Autumn days brings those glorious days of bright sunshine and cool clear air. Days of racing waves trailing plumes of vapour. Autumn brings the thought of cosy warm suppers tucked beside an ancient inglenook in a pub, high on the moors in the evening.
The country lanes are filled with tawny leaves drifting underfoot and the high warm banks are dressed in russet bracken now, with rich red berries spangling the hedgerows.
Sennen is always great spot to grasp the last fading days of summer. Those autumn days when the skies clear to a perfect blue, above aquamarine seas breaking on pale white sands. Those days when summer lingers
An autumn drive to a familiar beach
A joy this autumn was the simple drive to Sennen, as golden leaves of autumn drifted lazily on to the tree lined road from Penzance. The old road winds towards the spare unchanging sweep of the Land’s End Peninsula though a countryside shaped over the centuries by the wild Atlantic storms, before dipping steeply to the soft inviting sands of Sennen.
Sennen or as the map says “White sands Bay” has never disappointed. Boasting nearly a mile of soft powdery sands, swept by the Atlantic rollers, it’s a great spot to watch the surfers try their skills under the watchful eyes of the lifeguards. A spot to watch the beach strollers, the swimmers and the parades of dogs excitedly exploring the sands once more after their summer exile from the beach.
We’ve visited Sennen so many times over the years: – as a Sunday treat in the summertime below gathering storm clouds or in the autumn in a magical Indian summer. For this October’s visit, I finally had a long promised glass of wine on the terrace of the Surf Beach bar overlooking the surf before ambling across the beach with a good book to snooze the afternoon away on the deliciously soft sands.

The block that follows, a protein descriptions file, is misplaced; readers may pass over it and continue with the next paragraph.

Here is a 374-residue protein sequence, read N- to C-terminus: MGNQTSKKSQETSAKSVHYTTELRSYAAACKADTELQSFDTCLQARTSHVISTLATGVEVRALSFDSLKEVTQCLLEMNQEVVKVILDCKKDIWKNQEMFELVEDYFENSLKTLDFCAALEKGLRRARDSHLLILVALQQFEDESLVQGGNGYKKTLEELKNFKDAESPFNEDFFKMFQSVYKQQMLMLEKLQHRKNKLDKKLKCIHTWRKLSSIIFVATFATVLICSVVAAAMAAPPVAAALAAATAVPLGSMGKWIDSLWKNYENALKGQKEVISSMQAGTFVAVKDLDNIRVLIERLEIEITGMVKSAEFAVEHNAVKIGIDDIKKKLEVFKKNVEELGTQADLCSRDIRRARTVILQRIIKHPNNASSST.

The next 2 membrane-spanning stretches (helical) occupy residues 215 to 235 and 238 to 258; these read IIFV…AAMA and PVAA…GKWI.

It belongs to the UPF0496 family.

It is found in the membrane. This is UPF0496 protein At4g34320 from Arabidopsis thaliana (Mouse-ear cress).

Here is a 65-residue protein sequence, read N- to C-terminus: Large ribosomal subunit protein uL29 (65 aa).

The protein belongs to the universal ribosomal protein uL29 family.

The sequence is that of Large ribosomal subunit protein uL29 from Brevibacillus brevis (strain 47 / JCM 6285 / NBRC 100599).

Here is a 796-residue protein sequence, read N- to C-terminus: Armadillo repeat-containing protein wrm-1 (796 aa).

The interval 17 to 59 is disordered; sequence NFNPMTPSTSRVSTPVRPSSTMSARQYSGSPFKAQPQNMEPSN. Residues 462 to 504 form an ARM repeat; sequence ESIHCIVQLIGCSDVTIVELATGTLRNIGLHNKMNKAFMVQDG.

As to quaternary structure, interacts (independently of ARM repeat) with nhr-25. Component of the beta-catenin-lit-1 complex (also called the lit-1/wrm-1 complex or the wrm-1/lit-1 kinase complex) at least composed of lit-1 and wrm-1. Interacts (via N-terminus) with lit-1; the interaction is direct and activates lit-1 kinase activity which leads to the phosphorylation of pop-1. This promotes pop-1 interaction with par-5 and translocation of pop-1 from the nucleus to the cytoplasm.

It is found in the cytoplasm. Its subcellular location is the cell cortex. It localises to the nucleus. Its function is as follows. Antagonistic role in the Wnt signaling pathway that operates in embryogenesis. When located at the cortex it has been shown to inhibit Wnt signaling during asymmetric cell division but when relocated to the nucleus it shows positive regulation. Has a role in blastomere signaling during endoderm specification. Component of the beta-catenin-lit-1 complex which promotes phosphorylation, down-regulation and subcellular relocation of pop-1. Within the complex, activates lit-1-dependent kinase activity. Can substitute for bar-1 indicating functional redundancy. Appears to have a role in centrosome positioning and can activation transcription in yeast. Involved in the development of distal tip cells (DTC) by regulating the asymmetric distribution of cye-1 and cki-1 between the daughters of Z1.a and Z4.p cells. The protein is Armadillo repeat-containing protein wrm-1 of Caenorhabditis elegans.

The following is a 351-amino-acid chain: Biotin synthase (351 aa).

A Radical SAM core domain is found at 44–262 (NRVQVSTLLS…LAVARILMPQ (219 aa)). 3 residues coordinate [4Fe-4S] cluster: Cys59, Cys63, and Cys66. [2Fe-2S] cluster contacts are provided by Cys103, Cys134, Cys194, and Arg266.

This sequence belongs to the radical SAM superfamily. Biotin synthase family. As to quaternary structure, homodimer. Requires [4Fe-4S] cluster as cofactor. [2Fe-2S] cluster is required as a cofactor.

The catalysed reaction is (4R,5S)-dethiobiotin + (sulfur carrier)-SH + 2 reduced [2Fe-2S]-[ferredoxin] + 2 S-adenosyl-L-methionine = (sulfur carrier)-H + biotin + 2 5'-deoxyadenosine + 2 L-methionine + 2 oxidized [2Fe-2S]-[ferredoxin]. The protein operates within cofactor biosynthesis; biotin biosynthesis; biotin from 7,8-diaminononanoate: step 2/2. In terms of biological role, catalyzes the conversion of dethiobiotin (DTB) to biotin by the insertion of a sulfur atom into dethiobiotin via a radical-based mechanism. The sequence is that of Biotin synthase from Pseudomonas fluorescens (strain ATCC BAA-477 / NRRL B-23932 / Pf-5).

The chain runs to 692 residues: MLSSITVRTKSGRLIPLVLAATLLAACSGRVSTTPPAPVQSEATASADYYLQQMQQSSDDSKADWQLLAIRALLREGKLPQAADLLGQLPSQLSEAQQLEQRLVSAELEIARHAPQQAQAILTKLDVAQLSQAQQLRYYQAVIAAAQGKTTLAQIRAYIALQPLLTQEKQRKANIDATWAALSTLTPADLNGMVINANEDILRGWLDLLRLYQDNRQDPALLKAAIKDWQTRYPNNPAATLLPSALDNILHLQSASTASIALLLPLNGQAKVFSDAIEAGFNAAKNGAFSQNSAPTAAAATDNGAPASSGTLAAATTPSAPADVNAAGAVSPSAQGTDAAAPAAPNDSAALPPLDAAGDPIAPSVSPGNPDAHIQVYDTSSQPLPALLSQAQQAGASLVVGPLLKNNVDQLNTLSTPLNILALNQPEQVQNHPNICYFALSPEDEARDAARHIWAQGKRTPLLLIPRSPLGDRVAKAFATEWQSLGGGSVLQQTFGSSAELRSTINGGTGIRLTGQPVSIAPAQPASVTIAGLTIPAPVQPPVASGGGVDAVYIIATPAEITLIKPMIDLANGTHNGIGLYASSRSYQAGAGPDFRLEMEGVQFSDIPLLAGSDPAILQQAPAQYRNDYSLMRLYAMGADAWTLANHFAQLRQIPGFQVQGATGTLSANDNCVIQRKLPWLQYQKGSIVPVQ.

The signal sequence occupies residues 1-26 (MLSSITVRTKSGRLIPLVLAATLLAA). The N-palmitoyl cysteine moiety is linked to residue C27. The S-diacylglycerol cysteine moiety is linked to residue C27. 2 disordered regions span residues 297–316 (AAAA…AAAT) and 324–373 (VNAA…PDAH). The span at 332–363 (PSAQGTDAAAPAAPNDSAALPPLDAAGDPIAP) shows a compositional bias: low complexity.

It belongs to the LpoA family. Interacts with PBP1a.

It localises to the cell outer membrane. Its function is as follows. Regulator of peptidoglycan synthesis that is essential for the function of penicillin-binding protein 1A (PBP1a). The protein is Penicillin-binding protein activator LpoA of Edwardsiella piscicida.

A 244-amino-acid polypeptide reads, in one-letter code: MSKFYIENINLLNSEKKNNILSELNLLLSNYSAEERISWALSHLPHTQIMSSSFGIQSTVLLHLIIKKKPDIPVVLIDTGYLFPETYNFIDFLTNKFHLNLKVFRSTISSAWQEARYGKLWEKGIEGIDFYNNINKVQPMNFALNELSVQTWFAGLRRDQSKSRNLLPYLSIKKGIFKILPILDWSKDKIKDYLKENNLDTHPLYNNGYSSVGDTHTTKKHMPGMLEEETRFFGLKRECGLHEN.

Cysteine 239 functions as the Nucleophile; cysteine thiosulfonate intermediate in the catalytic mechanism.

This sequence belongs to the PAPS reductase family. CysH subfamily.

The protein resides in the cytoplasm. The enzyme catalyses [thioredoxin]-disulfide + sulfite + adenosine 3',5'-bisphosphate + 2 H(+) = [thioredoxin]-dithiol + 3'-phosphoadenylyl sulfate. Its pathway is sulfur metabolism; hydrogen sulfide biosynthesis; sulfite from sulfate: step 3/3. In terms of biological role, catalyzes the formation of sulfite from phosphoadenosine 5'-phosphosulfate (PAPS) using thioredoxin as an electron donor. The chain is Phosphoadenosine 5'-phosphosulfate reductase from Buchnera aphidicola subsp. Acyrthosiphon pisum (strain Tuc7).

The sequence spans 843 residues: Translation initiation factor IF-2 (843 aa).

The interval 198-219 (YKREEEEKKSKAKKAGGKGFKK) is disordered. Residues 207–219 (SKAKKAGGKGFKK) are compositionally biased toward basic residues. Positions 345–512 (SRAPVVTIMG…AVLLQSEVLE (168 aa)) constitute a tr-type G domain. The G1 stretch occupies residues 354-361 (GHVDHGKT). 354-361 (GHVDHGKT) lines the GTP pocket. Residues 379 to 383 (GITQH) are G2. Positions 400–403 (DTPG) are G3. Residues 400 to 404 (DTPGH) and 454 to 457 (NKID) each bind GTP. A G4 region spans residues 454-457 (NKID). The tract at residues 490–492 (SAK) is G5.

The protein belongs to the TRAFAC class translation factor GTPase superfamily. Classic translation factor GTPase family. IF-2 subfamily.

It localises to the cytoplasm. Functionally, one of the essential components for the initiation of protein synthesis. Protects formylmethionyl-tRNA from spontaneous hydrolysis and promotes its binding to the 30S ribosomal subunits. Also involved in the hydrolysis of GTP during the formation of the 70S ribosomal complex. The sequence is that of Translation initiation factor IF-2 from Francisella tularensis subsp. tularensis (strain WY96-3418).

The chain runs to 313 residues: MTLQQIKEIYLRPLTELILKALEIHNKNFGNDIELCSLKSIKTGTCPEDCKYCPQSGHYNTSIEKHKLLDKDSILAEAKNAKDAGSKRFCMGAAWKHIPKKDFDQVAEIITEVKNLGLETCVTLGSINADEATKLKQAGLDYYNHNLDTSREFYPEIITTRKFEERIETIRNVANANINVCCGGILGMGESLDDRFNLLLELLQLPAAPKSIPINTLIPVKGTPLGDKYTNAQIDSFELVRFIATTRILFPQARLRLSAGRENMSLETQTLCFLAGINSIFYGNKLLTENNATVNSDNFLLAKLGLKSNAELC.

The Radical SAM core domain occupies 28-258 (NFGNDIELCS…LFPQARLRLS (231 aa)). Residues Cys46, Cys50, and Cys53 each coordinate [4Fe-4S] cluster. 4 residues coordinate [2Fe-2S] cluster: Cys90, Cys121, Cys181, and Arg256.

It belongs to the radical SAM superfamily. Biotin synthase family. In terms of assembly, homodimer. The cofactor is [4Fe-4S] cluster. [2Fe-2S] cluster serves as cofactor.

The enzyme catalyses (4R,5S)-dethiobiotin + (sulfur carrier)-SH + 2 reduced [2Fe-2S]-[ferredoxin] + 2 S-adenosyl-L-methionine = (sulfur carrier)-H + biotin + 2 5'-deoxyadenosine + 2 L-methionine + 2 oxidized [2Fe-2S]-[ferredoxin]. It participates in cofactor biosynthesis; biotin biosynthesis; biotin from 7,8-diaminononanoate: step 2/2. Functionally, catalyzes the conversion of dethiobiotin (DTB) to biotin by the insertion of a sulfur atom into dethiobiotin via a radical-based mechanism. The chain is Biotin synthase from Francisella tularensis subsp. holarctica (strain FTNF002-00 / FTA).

Suppers beside Roaring pub fires
One autumn treat we never miss is the drive across to the other coast in the fading light turning under the tangles low wind shaped canopy of the trees around Newmill before climbing across the moors to drop down to Zennor.
Zennor is a granite village almost forgotten by time, huddled under the russet moorland that in turn melts to lush farmland that finally gives way to the sea.
We visited The Tinners Arms for supper this autumn. As we started our journey, it was in the last golden sunshine in an evening and yet dusk was just falling as we arrived.
The old inn is just below the moor in the peaceful village of Zennor, huddled under the imposing church tower. The church itself is worth visiting if you have a moment – entwined with the legend of a mermaid who visited from the sea each Sunday to sing sweetly each week until she seduced a local man away to the join her below the waves.
We found a comforting fire roaring in the huge ancient inglenook fireplace of the Tinners Arms and settled for supper cocooned in its warmth as the velvety darkness enshrined the surrounding countryside.
The Consolation of Autumn
Autumn brings a chance to purge the garden of debris before the animals start to think about hibernating and we had three vast pyres to the Beast from the East and hedge reshaping ready to burn. With the bonfire a chance to reflect of a summer well spent and an autumn enjoyed as the garden and countryside settles to rest and the sea starts to enliven our days with racing waves and the beautiful salty scent drifts towards of the timeless season
Walks beside the sea
The coastal footpath leads ever onward now, still warmer near the water with the rich foliage of mellowing in the autumn to frame aqua seas. St Michael’s Mount looks beautiful in every season in Mounts Bay. Yet now the bustle of summer has settled to the slower pace of autumn, there does seem so much more time to enjoy its magical presence in our lives.
Autumn sorrows and anticipation
Autumn always brings a season lingering between somnolence and drama, a season of enduring summer and approaching winter in a crescendo of competing moods – there’s a sadness for the summer gone by but the joy of the autumn season is never dull as it slowly reveals itself to be saavoired before the sparse beauty of winter and dare I mention … Christmas!